A new Supreme Court term, a new chance for a legal challenge to the Bush administration's warrantless surveillance efforts. Today the ACLU asked the Court to take up a case it brought last year against the administration by American citizens who suspect that their communications were unlawfully monitored.
Last year, District Judge Anna Diggs Taylor ordered an injunction
on the surveillance in response to the case, an order that led to the Bush administration placing the program(s) under the Foreign Intelligence Surveillance Court (well, for the time being
). The Justice Department objected, saying the plaintiffs in the case -- a collection of "prominent journalists, scholars, attorneys and national advocacy organizations" -- couldn't prove they had been surveilled, since the administration wasn't revealing who it spied upon. Circuit Court Judge Alice Batchelder sided with the government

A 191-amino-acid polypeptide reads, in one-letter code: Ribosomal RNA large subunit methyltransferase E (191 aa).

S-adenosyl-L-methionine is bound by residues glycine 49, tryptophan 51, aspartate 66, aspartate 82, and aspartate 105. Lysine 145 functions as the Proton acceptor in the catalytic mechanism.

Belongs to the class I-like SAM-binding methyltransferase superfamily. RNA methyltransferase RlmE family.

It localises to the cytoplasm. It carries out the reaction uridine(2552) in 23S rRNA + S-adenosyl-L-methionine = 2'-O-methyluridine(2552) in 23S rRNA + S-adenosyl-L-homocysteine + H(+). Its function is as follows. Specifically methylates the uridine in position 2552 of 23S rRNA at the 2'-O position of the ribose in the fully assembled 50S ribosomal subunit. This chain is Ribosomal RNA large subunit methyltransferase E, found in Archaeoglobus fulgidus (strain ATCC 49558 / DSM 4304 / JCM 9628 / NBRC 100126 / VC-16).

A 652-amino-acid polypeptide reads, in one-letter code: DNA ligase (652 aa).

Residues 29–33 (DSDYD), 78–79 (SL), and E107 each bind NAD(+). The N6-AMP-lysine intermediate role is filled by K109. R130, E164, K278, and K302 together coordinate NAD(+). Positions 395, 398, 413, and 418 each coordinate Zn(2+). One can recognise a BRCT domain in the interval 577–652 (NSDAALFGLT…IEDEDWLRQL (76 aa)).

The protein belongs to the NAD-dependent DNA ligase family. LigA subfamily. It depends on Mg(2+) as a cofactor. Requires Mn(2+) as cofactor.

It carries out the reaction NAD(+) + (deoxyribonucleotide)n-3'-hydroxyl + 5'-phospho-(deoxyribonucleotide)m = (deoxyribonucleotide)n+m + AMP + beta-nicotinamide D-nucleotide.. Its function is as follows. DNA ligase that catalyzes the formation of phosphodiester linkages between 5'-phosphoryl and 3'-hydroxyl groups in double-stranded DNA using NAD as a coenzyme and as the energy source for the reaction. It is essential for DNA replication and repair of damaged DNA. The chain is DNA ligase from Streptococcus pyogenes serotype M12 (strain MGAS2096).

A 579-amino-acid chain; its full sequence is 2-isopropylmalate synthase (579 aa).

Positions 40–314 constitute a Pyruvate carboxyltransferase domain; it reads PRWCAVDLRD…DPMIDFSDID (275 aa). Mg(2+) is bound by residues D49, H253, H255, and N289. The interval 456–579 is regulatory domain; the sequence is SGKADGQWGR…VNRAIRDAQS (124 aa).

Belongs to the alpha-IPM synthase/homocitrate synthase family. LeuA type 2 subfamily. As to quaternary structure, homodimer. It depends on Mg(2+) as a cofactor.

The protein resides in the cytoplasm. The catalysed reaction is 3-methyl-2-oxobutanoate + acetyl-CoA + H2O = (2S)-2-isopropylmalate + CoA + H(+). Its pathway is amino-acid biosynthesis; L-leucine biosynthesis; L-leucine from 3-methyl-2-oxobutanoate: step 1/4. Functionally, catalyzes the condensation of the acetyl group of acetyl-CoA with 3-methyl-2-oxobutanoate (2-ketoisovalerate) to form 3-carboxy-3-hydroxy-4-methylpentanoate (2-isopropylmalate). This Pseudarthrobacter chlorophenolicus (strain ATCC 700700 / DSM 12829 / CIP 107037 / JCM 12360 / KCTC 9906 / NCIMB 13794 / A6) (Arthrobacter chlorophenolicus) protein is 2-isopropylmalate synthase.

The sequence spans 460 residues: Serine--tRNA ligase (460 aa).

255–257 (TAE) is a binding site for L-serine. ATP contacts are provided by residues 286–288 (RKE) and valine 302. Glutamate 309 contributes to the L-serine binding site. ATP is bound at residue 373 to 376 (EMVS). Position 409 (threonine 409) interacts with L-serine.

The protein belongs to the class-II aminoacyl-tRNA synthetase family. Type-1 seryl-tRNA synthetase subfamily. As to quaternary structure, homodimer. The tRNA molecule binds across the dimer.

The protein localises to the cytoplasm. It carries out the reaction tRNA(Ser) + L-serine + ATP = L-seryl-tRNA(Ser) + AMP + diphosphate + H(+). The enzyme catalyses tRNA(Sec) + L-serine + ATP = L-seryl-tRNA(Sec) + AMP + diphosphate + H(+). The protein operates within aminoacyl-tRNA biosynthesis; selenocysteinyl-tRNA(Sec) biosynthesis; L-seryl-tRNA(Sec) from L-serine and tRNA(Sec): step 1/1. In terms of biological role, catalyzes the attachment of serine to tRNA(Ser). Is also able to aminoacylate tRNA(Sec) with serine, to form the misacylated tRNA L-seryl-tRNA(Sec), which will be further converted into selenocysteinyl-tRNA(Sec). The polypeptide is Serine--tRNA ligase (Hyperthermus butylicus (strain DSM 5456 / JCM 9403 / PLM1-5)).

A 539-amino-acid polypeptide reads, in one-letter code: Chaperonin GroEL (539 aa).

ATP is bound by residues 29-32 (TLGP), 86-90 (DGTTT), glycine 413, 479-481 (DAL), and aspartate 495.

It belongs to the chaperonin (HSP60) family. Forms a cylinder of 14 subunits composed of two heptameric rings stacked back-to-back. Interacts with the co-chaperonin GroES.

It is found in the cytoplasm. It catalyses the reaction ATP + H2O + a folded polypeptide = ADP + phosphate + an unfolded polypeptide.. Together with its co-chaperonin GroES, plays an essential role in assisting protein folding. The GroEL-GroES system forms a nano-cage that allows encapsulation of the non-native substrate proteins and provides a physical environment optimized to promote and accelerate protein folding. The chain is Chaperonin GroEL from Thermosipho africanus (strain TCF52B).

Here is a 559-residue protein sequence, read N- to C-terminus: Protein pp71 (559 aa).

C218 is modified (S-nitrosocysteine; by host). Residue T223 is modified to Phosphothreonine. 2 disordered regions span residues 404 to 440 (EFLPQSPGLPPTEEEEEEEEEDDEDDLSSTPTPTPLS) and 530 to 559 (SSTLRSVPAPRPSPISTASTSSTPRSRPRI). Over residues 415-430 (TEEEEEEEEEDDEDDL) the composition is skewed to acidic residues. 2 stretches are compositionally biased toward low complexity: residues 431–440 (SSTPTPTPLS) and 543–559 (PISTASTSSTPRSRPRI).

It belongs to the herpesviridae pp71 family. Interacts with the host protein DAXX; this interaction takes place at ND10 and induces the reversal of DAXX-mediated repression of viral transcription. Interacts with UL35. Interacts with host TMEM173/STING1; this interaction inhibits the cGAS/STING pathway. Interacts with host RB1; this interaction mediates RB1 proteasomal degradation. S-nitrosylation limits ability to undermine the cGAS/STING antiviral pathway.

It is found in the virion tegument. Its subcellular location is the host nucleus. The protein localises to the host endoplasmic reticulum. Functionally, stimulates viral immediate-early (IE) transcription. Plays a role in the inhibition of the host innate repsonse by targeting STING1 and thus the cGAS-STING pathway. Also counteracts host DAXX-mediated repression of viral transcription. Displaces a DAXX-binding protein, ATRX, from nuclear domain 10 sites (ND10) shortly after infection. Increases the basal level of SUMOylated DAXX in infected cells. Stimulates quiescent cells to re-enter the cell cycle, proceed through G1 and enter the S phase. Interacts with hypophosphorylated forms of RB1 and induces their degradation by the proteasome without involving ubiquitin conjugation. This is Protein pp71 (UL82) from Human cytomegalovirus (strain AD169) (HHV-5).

The ACLU is now asking the Court to take up two questions. First, whether the non-disclosure of surveillance targets is an inappropriate grounds to deny standing to those with a reasonable suspicion that they've been monitored -- Batchelder's ruling, in other words. Then there's the core issue: "Whether the President possesses authority under Article II of the Constitution to engage in intelligence surveillance within the United States that Congress has expressly prohibited." You can read the ACLU's filing here (pdf).
No word yet on whether the Court will take the case.